Page 5 of Where We Fall

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I sigh. No amount of reassurance is going to convince Hugh that I’m here for the long game. The door to my career at the LA Times is well and truly closed. I am done with that life. Long term, I have no shiny aspirations, and for now, my allegiance is firmly with the Autumn River Daily and my editor.

My gaze drops to my notebook, teeming with pages of information on Clarissa McArthur. For the first time since returning to my roots, a sense of excitement fizzes through my veins. Perhaps this is a chance to prove to myself that I’m more than a job title, and that my mistakes don’t define me.


Three lines. That’s all I’ve written so far. Three lines that aren’t even worth having on the page, yet they lure me into a false sense of achievement. I don’t want to delete them, because then I’d have nothing to show for my two hours of staring at the cursor blinking on the screen. This writer’s block is bad and makes me wonder if my previous success has all been a fluke. Three bestsellers have netted me a healthy nest egg, yet I can’t even start my fourth book. Perhaps Lucy Landon is notall that.Words my virtual assistant uses to describe me.

Piper Maloney, whose bio describes her as atwenty-something, tea-drinking, romance lover, and book nerd,manages all the extra stuff of being a writer. The stuff I don’t have the time, energy or patience to deal with. Things like social media posts. Fan mail. Creating reels. Newsletters. Online reader groups. Who knew there was so much extra stuff to deal with when making a living as a writer? When I first started this gig, I just wanted to write. And of course, for people to buy my books. But then I discovered I needed to have an online presence if I wanted to be more than a small fish in the ocean of romance novels. I needed to interact with people. Post daily, if not three times a day, on social media. Host launch parties. Join book promotions. It was exhausting trying to keep up with it all. Especially when social media is not my strength.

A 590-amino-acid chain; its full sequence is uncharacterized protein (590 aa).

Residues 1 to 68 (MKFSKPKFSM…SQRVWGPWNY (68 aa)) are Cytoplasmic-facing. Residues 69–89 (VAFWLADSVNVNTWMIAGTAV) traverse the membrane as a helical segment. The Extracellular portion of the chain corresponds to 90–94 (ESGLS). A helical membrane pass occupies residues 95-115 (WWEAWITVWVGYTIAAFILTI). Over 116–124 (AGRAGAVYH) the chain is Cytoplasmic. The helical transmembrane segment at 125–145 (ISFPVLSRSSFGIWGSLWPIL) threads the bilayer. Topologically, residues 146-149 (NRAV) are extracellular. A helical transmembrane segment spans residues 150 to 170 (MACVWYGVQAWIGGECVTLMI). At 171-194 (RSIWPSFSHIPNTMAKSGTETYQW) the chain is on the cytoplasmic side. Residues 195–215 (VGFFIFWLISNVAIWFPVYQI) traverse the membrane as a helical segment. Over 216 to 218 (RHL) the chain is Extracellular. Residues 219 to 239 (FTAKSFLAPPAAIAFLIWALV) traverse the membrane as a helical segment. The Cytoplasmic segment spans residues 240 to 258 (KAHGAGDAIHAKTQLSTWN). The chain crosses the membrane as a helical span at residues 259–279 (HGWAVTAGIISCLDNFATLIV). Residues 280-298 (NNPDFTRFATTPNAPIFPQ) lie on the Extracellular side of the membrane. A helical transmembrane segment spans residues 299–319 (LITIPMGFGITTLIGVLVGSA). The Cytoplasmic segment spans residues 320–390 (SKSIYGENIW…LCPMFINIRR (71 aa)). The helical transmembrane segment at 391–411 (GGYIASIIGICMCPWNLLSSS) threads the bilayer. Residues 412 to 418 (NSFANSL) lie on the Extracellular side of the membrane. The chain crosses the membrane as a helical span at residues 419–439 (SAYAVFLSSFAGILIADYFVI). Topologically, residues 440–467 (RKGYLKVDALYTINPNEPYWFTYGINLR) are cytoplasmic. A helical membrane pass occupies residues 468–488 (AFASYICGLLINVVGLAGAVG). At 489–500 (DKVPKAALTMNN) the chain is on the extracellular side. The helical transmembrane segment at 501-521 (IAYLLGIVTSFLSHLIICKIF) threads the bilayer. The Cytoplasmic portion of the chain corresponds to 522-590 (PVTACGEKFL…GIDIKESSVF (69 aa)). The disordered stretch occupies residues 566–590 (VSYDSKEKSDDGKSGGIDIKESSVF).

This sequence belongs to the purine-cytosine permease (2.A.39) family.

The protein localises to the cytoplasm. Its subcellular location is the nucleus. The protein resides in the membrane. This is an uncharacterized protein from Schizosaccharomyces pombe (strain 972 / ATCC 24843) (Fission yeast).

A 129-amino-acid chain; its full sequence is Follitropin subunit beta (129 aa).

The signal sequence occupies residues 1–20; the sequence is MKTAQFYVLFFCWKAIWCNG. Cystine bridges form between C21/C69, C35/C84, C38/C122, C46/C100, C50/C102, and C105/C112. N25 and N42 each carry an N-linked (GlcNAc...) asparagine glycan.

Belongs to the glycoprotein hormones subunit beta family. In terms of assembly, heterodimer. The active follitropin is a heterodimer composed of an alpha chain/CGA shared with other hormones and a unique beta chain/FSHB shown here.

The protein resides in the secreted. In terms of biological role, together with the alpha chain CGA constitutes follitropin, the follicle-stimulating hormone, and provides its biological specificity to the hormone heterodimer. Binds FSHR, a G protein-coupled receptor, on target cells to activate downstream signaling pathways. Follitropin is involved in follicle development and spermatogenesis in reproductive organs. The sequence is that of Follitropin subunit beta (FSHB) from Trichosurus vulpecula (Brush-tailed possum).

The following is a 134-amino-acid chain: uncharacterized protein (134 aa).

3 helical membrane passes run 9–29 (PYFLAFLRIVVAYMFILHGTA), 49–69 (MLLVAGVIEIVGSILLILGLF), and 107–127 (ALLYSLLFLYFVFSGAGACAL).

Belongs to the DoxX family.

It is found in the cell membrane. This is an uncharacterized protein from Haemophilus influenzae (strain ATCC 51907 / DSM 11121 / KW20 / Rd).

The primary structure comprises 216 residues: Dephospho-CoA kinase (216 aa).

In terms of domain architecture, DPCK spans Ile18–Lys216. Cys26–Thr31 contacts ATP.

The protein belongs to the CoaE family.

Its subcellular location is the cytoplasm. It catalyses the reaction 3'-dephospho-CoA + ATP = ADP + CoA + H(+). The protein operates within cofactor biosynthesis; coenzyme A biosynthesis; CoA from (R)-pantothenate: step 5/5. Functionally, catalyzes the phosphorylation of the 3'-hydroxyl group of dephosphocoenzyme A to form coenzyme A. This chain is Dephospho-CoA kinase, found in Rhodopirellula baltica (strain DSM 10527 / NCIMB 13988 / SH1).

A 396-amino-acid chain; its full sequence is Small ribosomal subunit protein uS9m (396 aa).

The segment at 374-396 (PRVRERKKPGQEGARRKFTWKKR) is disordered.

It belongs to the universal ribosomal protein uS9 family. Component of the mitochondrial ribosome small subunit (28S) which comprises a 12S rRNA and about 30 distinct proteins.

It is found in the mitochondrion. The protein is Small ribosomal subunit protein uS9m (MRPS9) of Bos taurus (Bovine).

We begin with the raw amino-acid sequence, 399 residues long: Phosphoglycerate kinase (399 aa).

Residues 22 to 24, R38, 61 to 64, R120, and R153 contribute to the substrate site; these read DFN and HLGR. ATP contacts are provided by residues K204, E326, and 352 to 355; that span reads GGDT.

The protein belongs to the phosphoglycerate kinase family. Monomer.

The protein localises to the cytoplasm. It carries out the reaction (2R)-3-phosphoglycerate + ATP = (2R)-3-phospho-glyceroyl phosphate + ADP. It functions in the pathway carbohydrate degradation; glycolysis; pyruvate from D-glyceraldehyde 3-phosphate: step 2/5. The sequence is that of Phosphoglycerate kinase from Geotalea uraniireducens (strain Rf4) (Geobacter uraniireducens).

Enter Piper. She replied to my call for help after posting in an online writer’s group. She ticked all the boxes and has been my connection to my readers ever since. We’ve never met in person, and we only communicate via email, which is how I like it. She only knows me as Lucy, not Linc, and I want to keep it that way for as long as I can. But lately, she’s been messaging me for quotes and teasers from my upcoming book so she can post online to build up the hype before the release date. But I’ve got nothing. No blurb. No hook. No swoony quote. Nothing at all to entice readers to buy my new book.

I usually work well under pressure, but this complete lack of ideas and motivation and anything worthwhile to write about is killing me. Maybe I’m trying too hard. Perhaps I’ve got performance anxiety in trying to live up to my readers’ expectations. There’s a lot of pressure to write well after three bestsellers. But if I can’t write something decent soon, Lucy Landon will be nothing more than a blip on the radar of romance authors. A once-upon-a-time that failed miserably. And then what? I don’t really want to go back to working in construction for the rest of my life. Although I keep active, this forty-year-old body is starting to feel aches and pains that never used to be there.

Voices drift up from the living room as I toss back the dregs of my cold coffee. I frown. Gran didn’t tell me she was expecting anyone today. Although, I shouldn’t be surprised she has a visitor. Most days, Gran’s either traipsing about town, or someone drops by. Her social life leaves mine for dead. She might be in her eighties, but there’s no slowing her down yet.

A glance at the time surprises me how long I’ve been sitting here, staring at a blank screen. It’s insane how much time I’ve wasted trying to overcome this blockage. It’s as though trying to think of something to write just makes things worse.

I stand and stretch my arms above my head before making my way down the stairs. There’s no point wasting more time hoping for a miracle.

A light tinkle of laughter drifts out from the living room. I can’t see the owner, only Gran. She glances across as I reach the bottom step, and her smile widens into a beaming grin.“Lincoln. Come over here. I’d like you to meet someone.” She waves me over in her no-nonsense manner.